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A comprehensive study of non-adaptive and residual-based adaptive sampling for physics-informed neural networks

07/21/2022
by   Chenxi Wu, et al.
0

Physics-informed neural networks (PINNs) have shown to be an effective tool for solving forward and inverse problems of partial differential equations (PDEs). PINNs embed the PDEs into the loss of the neural network, and this PDE loss is evaluated at a set of scattered residual points. The distribution of these points are highly important to the performance of PINNs. However, in the existing studies on PINNs, only a few simple residual point sampling methods have mainly been used. Here, we present a comprehensive study of two categories of sampling: non-adaptive uniform sampling and adaptive nonuniform sampling. We consider six uniform sampling, including (1) equispaced uniform grid, (2) uniformly random sampling, (3) Latin hypercube sampling, (4) Halton sequence, (5) Hammersley sequence, and (6) Sobol sequence. We also consider a resampling strategy for uniform sampling. To improve the sampling efficiency and the accuracy of PINNs, we propose two new residual-based adaptive sampling methods: residual-based adaptive distribution (RAD) and residual-based adaptive refinement with distribution (RAR-D), which dynamically improve the distribution of residual points based on the PDE residuals during training. Hence, we have considered a total of 10 different sampling methods, including six non-adaptive uniform sampling, uniform sampling with resampling, two proposed adaptive sampling, and an existing adaptive sampling. We extensively tested the performance of these sampling methods for four forward problems and two inverse problems in many setups. Our numerical results presented in this study are summarized from more than 6000 simulations of PINNs. We show that the proposed adaptive sampling methods of RAD and RAR-D significantly improve the accuracy of PINNs with fewer residual points. The results obtained in this study can also be used as a practical guideline in choosing sampling methods.

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1 Introduction

Physics-informed neural networks (PINNs) [32] have emerged in recent years and quickly became a powerful tool for solving both forward and inverse problems of partial differential equations (PDEs) via deep neural networks (DNNs) [33, 20, 16]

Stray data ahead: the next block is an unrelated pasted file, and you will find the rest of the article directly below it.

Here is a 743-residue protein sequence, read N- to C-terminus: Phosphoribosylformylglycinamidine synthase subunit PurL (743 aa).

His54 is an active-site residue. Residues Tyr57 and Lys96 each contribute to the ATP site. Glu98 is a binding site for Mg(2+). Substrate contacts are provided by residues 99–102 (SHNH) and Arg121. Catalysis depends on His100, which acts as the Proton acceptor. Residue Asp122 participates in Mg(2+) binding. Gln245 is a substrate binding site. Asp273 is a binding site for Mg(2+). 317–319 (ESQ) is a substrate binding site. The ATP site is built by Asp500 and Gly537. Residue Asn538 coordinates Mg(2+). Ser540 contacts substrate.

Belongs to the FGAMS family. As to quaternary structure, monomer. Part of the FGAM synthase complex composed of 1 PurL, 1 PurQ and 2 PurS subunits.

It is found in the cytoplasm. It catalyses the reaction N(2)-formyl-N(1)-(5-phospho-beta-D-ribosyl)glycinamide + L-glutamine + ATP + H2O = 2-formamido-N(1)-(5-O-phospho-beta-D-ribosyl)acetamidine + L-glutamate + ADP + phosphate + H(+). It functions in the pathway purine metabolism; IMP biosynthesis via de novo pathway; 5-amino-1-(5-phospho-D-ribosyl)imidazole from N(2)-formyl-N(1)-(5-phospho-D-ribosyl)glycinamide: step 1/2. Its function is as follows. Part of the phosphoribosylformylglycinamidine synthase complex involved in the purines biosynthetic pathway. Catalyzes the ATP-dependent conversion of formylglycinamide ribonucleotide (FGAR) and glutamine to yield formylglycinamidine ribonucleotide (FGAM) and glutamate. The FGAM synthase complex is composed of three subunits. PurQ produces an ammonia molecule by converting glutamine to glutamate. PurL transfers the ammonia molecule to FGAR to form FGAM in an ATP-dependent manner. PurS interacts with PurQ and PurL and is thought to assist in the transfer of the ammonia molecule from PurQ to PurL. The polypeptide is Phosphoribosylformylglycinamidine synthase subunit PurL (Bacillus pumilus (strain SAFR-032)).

. PINNs embed the PDEs into the loss of the neural network using automatic differentiation. Compared with traditional numerical PDE solvers, such as the finite difference method (FDM) and the finite element method (FEM), PINNs are mesh free and therefore highly flexible. Moreover, PINNs can easily incorporate both physics-based constraints and data measurements into the loss function. PINNs have been applied to tackle diverse problems in computational science and engineering, such as inverse problems in nano-optics, metamaterials 

[1], and fluid dynamics [33]

, parameter estimation in systems biology 

[43, 2], and problems of inverse design and topology optimization [21]. In addition to standard PDEs, PINNs have also been extended to solve other types of PDEs, including integro-differential equations [20], fractional PDEs [29], and stochastic PDEs [47].

Despite the past success, addressing a wide range of PDE problems with increasing levels of complexity can be theoretically and practically challenging, and thus many aspects of PINNs still require further improvements to achieve more accurate prediction, higher computational efficiency, and training robustness [16]. A series of extensions to the vanilla PINN have been proposed to boost the performance of PINNs from various aspects. For example, better loss functions have been discovered via meta-learning [31], and gradient-enhanced PINNs (gPINNs) have been developed to embed the gradient information of the PDE residual into the loss [44]. In PINNs, the total loss is a weighted summation of multiple loss terms corresponding to the PDE and initial/boundary conditions, and different methods have been developed to automatically tune these weights and balance the losses [39, 40, 42]. Moreover, a different weight for each loss term could be set at every training point [24, 9, 21, 19]. For problems in a large domain, decomposition of the spatio-temporal domain accelerates the training of PINNs and improves their accuracy [26, 34, 15]. For time-dependent problems, it is usually helpful to first train PINNs within a short time domain and then gradually expand the time intervals of training until the entire time domain is covered [41, 17, 23, 11, 38]. In addition to these general methods, other problem-specific techniques have also been developed, e.g., enforcing Dirichlet or periodic boundary conditions exactly by constructing special neural network architectures [18, 5, 21].

PINNs are mainly optimized against the PDE loss, which guarantees that the trained network is consistent with the PDE to be solved. PDE loss is evaluated at a set of scattered residual points. Intuitively, the effect of residual points on PINNs is similar to the effect of mesh points on FEM, and thus the location and distribution of these residual points should be highly important to the performance of PINNs. However, in previous studies on PINNs, two simple residual point sampling methods (i.e., an equispaced uniform grid and uniformly random sampling) have mainly been used, and the importance of residual point sampling has largely been overlooked.

1.1 Related work and our contributions